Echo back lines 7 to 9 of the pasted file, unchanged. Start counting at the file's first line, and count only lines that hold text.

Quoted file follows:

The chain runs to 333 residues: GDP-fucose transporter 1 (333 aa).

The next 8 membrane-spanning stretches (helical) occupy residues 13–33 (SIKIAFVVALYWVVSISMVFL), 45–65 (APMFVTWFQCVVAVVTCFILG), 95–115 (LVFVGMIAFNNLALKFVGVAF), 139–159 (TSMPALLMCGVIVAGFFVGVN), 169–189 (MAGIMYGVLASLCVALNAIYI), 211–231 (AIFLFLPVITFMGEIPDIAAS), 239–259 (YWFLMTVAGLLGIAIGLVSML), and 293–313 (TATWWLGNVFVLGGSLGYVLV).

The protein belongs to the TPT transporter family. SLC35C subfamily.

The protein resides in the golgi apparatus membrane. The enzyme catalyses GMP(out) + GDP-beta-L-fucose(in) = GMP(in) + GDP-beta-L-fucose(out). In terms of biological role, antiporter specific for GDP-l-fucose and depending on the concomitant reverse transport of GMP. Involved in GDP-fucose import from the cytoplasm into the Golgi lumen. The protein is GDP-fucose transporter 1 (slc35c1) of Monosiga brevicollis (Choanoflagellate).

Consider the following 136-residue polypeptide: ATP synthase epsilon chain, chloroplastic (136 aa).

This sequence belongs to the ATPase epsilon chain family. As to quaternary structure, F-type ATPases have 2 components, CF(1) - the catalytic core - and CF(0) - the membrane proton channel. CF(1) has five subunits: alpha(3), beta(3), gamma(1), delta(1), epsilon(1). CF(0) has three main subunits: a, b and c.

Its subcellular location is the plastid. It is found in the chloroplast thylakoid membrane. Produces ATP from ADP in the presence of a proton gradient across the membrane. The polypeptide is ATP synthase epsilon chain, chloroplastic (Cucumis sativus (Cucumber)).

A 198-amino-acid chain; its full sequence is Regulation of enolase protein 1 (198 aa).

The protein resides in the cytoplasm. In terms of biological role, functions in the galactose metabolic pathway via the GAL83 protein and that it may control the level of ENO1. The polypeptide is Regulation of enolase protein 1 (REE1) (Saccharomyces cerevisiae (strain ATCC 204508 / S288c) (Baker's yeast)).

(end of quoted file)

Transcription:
Its subcellular location is the plastid. It is found in the chloroplast thylakoid membrane. Produces ATP from ADP in the presence of a proton gradient across the membrane. The polypeptide is ATP synthase epsilon chain, chloroplastic (Cucumis sativus (Cucumber)).

A 198-amino-acid chain; its full sequence is Regulation of enolase protein 1 (198 aa).

The protein resides in the cytoplasm. In terms of biological role, functions in the galactose metabolic pathway via the GAL83 protein and that it may control the level of ENO1. The polypeptide is Regulation of enolase protein 1 (REE1) (Saccharomyces cerevisiae (strain ATCC 204508 / S288c) (Baker's yeast)).